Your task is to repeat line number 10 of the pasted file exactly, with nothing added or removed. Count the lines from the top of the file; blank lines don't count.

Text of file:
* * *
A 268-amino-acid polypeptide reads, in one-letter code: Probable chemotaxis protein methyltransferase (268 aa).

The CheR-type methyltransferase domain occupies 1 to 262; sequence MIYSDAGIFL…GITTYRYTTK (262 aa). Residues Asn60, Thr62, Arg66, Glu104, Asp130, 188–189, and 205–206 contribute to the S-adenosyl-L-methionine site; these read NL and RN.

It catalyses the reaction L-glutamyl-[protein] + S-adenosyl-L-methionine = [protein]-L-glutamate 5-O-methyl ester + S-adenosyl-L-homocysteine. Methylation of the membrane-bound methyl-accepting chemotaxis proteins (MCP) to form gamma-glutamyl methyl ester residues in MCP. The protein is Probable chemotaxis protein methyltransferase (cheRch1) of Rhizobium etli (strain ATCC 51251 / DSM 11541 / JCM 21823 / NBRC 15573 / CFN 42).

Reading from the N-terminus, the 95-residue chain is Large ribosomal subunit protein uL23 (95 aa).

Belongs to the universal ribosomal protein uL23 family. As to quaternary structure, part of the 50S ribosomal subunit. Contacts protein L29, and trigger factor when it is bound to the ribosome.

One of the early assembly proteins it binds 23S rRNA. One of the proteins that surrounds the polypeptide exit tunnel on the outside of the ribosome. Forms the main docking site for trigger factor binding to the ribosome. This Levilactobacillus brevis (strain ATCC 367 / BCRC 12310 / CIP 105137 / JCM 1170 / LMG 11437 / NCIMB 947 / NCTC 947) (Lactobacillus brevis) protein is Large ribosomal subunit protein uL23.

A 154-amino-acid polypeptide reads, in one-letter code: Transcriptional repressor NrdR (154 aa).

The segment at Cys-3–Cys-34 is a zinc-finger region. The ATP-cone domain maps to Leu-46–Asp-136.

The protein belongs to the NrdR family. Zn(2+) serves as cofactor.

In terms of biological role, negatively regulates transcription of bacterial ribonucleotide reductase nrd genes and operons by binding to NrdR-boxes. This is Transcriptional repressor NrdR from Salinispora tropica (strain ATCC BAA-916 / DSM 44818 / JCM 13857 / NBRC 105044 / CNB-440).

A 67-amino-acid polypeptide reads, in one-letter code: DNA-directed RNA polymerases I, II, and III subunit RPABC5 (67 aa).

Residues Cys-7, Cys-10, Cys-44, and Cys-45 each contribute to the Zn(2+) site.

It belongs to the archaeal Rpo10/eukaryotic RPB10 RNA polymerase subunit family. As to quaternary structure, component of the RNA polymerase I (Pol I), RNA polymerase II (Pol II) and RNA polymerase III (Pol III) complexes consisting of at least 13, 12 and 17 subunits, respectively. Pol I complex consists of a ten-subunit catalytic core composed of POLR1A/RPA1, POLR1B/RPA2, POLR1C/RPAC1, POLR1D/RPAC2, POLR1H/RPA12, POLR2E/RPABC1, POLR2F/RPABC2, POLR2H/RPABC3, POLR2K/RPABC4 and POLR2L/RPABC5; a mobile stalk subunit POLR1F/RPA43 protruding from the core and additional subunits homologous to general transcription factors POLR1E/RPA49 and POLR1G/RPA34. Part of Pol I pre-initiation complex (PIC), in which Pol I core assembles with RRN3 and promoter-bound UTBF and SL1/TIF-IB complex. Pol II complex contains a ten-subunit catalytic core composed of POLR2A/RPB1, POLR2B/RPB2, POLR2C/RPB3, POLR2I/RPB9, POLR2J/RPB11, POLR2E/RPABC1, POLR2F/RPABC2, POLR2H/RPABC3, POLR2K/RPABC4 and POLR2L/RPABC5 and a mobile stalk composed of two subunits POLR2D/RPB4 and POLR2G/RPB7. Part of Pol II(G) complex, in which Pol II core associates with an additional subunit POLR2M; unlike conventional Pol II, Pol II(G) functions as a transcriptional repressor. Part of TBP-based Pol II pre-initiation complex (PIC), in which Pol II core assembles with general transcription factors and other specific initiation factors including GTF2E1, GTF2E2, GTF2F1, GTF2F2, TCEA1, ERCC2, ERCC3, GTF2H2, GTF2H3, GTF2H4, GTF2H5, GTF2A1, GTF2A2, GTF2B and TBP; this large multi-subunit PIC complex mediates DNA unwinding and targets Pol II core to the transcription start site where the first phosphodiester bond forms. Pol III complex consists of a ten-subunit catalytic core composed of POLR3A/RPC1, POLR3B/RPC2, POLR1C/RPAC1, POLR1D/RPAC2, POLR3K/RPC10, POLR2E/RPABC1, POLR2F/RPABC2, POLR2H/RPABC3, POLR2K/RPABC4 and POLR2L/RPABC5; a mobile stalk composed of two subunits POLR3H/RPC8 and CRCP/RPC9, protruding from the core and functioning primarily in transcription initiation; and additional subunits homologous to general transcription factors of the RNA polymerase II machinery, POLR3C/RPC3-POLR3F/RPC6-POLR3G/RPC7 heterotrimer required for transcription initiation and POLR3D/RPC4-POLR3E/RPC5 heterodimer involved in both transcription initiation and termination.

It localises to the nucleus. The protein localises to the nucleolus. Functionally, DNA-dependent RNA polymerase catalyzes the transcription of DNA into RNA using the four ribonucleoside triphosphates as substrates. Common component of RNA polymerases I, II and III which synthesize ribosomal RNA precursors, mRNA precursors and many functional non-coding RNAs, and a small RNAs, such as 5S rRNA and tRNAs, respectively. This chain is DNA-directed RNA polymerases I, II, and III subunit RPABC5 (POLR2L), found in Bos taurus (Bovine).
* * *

In terms of biological role, negatively regulates transcription of bacterial ribonucleotide reductase nrd genes and operons by binding to NrdR-boxes. This is Transcriptional repressor NrdR from Salinispora tropica (strain ATCC BAA-916 / DSM 44818 / JCM 13857 / NBRC 105044 / CNB-440).